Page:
Ten Rounds[edit]

Ten Rounds, his second album for RCA, was released in 2002. This album returned him to a more traditionally country sound.[4] It was led off by "A Good Way to Get on My Bad Side", a duet with Mark Chesnutt.[2] This song was a No. 21 country hit, and Chesnutt's first Top 40 chart hit since "This Heartache Never Sleeps" three years previous. After it came the No. 9 "Just Let Me Be in Love", and finishing off the album's single releases was its title track, "Ten Rounds with José Cuervo". In October 2002, this song became Byrd's second Number One country hit,[4] and his first since "Holdin' Heaven" in 1993. It was also his only Top 40 pop hit, with a No. 26 peak on the Billboard Hot 100.

The Truth About Men[edit]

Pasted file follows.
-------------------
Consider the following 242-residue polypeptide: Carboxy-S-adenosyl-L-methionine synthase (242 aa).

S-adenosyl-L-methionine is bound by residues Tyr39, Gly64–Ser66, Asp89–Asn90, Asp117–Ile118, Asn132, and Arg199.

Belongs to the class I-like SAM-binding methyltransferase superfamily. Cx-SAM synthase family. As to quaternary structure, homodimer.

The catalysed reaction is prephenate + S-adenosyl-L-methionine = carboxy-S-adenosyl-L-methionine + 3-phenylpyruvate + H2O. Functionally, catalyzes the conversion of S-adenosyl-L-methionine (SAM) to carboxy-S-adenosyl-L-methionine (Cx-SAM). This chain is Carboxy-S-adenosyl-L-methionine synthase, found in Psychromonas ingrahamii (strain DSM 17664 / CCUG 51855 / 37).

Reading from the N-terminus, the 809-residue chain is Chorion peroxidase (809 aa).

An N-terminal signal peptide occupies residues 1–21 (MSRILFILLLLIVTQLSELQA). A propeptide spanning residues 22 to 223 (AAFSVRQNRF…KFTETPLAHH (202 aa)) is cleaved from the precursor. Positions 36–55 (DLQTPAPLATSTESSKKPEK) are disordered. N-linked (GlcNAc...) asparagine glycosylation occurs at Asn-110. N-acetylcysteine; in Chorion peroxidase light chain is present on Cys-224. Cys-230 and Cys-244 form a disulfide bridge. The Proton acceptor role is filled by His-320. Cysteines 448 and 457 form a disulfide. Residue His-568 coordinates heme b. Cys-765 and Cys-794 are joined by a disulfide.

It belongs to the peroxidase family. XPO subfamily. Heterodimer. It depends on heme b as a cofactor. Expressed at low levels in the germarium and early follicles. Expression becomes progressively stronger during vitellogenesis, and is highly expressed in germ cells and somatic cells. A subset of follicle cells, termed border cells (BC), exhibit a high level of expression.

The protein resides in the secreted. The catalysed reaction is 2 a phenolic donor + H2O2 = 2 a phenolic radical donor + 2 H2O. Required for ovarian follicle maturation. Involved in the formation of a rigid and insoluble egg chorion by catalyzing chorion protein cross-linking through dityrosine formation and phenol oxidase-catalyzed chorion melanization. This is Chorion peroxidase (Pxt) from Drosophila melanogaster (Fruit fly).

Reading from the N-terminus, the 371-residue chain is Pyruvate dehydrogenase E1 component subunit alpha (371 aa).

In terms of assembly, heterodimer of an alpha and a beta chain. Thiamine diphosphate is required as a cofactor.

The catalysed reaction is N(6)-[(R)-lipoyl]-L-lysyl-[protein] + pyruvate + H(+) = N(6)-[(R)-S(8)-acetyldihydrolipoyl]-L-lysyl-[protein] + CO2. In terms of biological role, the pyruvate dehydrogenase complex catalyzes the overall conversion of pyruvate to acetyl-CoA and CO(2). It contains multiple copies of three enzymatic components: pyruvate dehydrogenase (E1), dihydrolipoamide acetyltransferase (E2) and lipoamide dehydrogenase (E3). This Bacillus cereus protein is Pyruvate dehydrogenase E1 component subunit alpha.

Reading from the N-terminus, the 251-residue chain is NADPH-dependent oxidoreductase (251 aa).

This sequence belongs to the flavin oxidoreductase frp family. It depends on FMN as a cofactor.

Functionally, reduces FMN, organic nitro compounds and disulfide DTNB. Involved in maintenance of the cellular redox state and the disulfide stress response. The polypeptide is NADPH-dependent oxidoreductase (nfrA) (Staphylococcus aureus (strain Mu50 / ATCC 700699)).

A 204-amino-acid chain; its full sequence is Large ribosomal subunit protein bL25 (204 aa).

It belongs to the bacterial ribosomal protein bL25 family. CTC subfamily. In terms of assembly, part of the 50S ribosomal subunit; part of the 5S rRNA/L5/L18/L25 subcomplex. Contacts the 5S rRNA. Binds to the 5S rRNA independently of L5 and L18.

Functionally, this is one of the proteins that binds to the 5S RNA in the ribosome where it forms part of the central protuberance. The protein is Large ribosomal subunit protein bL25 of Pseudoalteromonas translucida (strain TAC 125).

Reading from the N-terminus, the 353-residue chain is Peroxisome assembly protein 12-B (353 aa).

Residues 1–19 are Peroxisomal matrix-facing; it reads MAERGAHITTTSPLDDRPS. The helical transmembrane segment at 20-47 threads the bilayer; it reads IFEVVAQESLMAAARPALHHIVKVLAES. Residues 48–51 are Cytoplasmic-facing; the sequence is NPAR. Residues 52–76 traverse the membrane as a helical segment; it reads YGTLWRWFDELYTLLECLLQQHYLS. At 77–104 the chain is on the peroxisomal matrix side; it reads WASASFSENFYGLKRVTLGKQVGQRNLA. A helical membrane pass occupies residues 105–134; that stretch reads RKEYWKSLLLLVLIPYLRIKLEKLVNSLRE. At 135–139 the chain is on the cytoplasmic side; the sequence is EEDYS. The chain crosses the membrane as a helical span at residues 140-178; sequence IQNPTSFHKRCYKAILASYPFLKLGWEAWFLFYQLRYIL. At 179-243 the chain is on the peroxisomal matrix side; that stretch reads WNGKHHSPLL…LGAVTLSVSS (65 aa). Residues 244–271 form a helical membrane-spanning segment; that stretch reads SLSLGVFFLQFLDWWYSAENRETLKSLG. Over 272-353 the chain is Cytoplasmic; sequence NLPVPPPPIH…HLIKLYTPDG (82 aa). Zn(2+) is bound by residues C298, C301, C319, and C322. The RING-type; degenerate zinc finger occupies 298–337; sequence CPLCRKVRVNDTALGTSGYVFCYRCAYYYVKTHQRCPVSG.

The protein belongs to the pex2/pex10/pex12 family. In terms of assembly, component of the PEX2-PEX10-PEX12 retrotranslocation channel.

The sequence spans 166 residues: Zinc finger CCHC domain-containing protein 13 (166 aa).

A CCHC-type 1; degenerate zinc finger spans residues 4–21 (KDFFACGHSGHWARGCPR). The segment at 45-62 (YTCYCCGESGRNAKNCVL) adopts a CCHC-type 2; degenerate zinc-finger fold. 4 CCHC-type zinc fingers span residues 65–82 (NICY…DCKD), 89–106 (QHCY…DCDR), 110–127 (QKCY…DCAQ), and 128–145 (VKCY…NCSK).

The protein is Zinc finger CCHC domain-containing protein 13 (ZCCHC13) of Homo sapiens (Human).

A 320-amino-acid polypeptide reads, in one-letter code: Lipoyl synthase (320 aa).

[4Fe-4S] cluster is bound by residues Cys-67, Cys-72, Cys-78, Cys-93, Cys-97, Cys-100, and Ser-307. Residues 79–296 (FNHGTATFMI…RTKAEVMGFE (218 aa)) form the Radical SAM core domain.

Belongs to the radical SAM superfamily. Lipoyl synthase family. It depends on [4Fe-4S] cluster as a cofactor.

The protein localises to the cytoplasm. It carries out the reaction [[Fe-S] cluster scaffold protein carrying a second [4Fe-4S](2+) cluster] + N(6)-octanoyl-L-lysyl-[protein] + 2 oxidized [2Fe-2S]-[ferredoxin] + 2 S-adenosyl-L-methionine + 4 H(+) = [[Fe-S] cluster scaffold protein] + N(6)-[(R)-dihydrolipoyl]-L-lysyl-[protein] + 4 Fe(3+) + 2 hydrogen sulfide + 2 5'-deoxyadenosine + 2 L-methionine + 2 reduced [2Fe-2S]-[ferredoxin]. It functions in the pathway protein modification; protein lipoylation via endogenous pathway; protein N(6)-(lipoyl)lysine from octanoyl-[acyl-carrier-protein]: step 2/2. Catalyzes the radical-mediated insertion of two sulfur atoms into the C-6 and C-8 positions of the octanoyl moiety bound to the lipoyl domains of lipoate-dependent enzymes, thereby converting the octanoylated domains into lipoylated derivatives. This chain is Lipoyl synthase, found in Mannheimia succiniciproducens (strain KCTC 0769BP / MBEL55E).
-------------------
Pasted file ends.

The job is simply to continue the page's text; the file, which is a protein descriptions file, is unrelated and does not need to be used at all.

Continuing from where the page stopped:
Byrd charted at No. 38 in early 2003 with "Lately (Been Dreamin' 'Bout Babies)", which was never included on an album.[3] This song was followed by "The Truth About Men", a song whose second verse featured guest vocals from Blake Shelton, Andy Griggs and Montgomery Gentry. This song was the title track to his final RCA album, The Truth About Men, which also produced his final Top Ten hit in the No. 7 "Drinkin' Bone", as well as the No. 53 "How'd I Wind Up in Jamaica." Also included on this album was the Rodney Crowell composition "Making Memories of Us", which would later be a Number One country hit in 2005 for Keith Urban.

2005: BNA Records[edit]

Greatest Hits[edit]

Byrd's second greatest hits album was released in 2004 via BNA Records, a sister label to RCA. This album reprised most of his RCA single releases, and included new recordings of "I'm from the Country" and "The Keeper of the Stars." Also included on it were the new tracks "Revenge of a Middle-Aged Woman", "Tiny Town" and "Johnny Cash". The first two were released as singles, with the former reaching No. 34 and the latter failing to chart. "Johnny Cash" was later covered by Jason Aldean on his 2007 album Relentless, and was a No. 6 country hit for him that year.